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GOP Midterm Strategy And Kavanaugh


Last night, Brett Kavanaugh was sworn in as an associate justice of the Supreme Court. While Republicans cheered, protesters stormed the steps of the court. This all comes just one month before the midterm elections. So we wanted to ask political activists how it might change the race. In a moment, we'll hear from a Democratic strategist. But first, we're joined from Dallas by Missy Shorey. She is the executive director of Maggie's List, which supports conservative women running for office. Welcome.

MISSY SHOREY: Hello, Lulu. It's a pleasure to be on. Thank you so much.

GARCIA-NAVARRO: This weekend, Mitch McConnell called opposition to Kavanaugh a great political gift for the Republicans. Do you agree?

SHOREY: We agree 100 percent as conservatives. We've seen something so egregious from the left that we had to take a stand. And we're taking a stand together in a very united way.

GARCIA-NAVARRO: What are you hearing from people on the ground in terms of Republicans? Why did this motivate them so much?

SHOREY: Because due process matters - it's simple as that. We are in a situation where the lack of corroboration, even after the additional FBI investigation - we have to say, are we going to continue with our constitutional core and rights we've known? Or are we just going to start making things up? And I'm not saying that anyone in terms of the assertion is making anything up.

GARCIA-NAVARRO: I was about to say...

SHOREY: I certainly feel - I was going to say - absolutely. I want to be certain. We have tremendous empathy and incredible sadness for Dr. Ford. And we feel terrible that she was used as a political pawn.

GARCIA-NAVARRO: Before this fight over Kavanaugh though, all signs - special elections, state elections, fundraising - were pointing to this being a wave election in favor of the Democrats. Do you think that the Kavanaugh confirmation will make a dent in that momentum?

SHOREY: Well, I think that you've already seen it this week. I mean, it was the No. 1 fundraising week for the RNC. We have more people reaching out to us around the country at Maggie's List saying, we must be able to be there to protect the women and men in the future as they go to run for confirmation so that we don't scare them away. And we say this after 3.9 percent unemployment. This is phenomenal.

GARCIA-NAVARRO: The fight over Kavanaugh, though, hasn't been playing well with suburban women. And that's a key demographic for both the left and the right - you know, has involved issues that this demographic cares about sexual assault, sexual harassment. Is that a problem for the GOP?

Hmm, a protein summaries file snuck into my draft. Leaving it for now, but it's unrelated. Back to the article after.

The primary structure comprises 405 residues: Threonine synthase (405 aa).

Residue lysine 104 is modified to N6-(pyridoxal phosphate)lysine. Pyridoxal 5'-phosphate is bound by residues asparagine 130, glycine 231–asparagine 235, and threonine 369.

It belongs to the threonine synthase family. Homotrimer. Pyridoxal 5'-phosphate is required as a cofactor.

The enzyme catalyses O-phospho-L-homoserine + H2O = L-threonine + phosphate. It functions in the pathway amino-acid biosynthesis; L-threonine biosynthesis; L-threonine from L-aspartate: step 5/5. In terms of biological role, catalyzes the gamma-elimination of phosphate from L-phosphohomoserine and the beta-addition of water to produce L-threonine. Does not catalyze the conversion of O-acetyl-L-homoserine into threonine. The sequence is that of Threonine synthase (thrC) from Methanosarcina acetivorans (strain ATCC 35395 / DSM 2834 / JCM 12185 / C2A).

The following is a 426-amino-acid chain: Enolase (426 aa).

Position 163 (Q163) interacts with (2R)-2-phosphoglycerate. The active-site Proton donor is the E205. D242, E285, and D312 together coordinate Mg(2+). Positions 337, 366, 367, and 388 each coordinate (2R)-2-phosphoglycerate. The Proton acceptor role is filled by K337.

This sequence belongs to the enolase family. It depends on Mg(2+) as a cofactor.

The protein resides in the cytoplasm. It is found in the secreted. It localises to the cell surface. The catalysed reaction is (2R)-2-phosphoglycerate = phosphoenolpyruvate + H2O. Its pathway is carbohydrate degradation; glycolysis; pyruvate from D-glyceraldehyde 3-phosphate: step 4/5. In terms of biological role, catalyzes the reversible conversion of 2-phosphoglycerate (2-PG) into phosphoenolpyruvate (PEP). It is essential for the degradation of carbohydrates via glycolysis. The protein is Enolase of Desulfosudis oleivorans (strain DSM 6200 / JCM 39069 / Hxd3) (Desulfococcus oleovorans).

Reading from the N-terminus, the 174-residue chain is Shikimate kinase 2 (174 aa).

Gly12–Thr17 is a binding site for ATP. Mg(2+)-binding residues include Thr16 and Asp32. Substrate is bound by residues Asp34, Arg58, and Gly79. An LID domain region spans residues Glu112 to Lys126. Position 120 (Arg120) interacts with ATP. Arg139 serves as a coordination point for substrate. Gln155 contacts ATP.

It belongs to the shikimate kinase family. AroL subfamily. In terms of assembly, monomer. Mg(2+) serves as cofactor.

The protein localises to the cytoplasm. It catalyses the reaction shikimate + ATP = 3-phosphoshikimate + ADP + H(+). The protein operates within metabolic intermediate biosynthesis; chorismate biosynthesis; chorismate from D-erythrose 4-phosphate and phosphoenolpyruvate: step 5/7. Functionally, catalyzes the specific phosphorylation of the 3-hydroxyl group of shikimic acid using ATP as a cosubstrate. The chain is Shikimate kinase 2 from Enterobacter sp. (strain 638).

SHOREY: Well, first of all, let's take a step back and look at that premise there, Lulu. I will tell you that as a woman who does live in suburban America - and I try to talk to people and see where their heart is. They were outraged at how Judge Kavanaugh was treated as well as Dr. Ford. If anything, I feel that suburban women have really waken up and said, that could be my son. That could be my husband.


SHOREY: We can't have this.

GARCIA-NAVARRO: ...Most polls show...

SHOREY: And that's what people were calling.

GARCIA-NAVARRO: Most polls, though, show that most college-educated, white women believe Ford.

SHOREY: Suburban women make a decision every time they go to the polls as to who they're going to support. They are not part of this wave and this assumption that women are just going to all go left. And you really have people, for example - look at Senator Collins - by no means, a person you consider hard right. But when she looks at the evidence and puts it through the historical lens of looking at the Clintons and essentially how Bill Clinton was aided and abetted by his wife while he victimized young interns - I mean, there's a certain point we have to say enough is enough. And we need to get down to the business of leading our country. And who better to do that than women on both sides of the aisle.

GARCIA-NAVARRO: In this last month, what are you running on? What's your pitch to getting people out to vote?

SHOREY: Very simple - your vote matters. You are going to be able to have the government that you want where due process matters, where our constitutional values are reinforced and where we make sure that the threatening wave of socialism from the left is stopped.

GARCIA-NAVARRO: Missy Shorey runs the conservative PAC Maggie's List, speaking with us from Texas. Thank you so much.

SHOREY: Thank you, Lulu. Transcript provided by NPR, Copyright NPR.

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